‘Faking a smile at work’ can lead to heavy drinking (Photo: Twitter)
Oops, time to reverse ‘Smile at work’ line to ‘Don’t smile at work’ i.e. if we want to cut down on the alcohol intake. To all those, who are not with the idea of fake, force smile at work, a ring of musical reveal lies ahead, because a new study has found out that fake smiling at work may lead to heavier drinking after the shift ends. Researchers at Penn State and the University of Buffalo studied the drinking habits of people who work with the public taking into accounts their fake positive emotions such as the many times one held themselves back from rolling their eyes and fund out that these resistances of what public seem not-polite can lead to heavy alcohol consumption.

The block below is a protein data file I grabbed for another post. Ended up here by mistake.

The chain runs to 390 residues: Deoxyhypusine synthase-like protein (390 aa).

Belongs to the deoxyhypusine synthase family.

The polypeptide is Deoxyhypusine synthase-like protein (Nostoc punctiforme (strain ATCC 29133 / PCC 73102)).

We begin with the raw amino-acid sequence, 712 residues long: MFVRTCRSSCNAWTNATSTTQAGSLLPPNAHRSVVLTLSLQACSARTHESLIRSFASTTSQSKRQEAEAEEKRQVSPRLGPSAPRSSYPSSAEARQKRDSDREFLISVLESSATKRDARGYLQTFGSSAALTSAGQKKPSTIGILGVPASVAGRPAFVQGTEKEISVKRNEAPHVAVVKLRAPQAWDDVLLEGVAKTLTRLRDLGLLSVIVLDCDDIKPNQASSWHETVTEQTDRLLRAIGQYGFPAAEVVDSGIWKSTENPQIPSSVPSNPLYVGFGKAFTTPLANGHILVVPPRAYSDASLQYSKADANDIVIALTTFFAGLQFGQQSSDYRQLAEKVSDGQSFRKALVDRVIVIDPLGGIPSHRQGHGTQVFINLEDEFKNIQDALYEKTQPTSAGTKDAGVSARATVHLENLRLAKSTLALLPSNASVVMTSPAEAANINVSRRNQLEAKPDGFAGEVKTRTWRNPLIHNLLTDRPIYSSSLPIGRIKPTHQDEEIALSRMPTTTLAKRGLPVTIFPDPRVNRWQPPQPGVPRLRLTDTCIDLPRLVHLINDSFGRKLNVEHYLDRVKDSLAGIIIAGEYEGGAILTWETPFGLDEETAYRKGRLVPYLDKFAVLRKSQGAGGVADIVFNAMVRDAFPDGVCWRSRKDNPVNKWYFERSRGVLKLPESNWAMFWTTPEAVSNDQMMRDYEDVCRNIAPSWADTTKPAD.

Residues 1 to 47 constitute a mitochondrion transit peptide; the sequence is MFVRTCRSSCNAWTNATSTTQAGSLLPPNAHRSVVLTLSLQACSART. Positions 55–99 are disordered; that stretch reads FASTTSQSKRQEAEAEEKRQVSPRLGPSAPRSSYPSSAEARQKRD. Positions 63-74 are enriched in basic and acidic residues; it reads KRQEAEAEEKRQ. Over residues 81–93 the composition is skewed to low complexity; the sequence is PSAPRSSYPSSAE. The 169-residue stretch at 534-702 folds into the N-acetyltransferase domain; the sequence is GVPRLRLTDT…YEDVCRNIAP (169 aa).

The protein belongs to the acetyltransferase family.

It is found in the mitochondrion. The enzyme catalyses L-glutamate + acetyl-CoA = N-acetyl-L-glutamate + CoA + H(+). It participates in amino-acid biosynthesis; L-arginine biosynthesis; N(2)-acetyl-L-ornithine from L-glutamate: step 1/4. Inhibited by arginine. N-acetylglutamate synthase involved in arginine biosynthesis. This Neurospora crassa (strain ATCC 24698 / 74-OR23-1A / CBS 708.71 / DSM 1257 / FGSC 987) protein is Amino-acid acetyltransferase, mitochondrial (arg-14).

Penn State psychology professor Alicia Grandey told ABC News, “Faking and suppressing emotions with customers [is] related to drinking beyond the stress of the job or feeling negatively.”
She added, “It wasn’t just feeling badly that makes them reach for a drink. Instead, the more they have to control negative emotions at work, the less they are able to control their alcohol intake after work.”
The professor said that “smiling as part of your job sounds like a really positive thing. But it can be draining.’’
Grandey, did point out reason on the ‘’surface-smiling’ or ‘fake smiling’ when the emotional effort was clearly linked to financial or relational rewards, she added.
‘’Money gives you a motivation to override your natural tendencies, but doing it all day can be wearing’’ she added.
Now, with that finding, don’t go about putting on a Tommy Lee Jones serious face all the time or go about jugging down a bucket of beer because of the countless smile you have disapprovingly given out.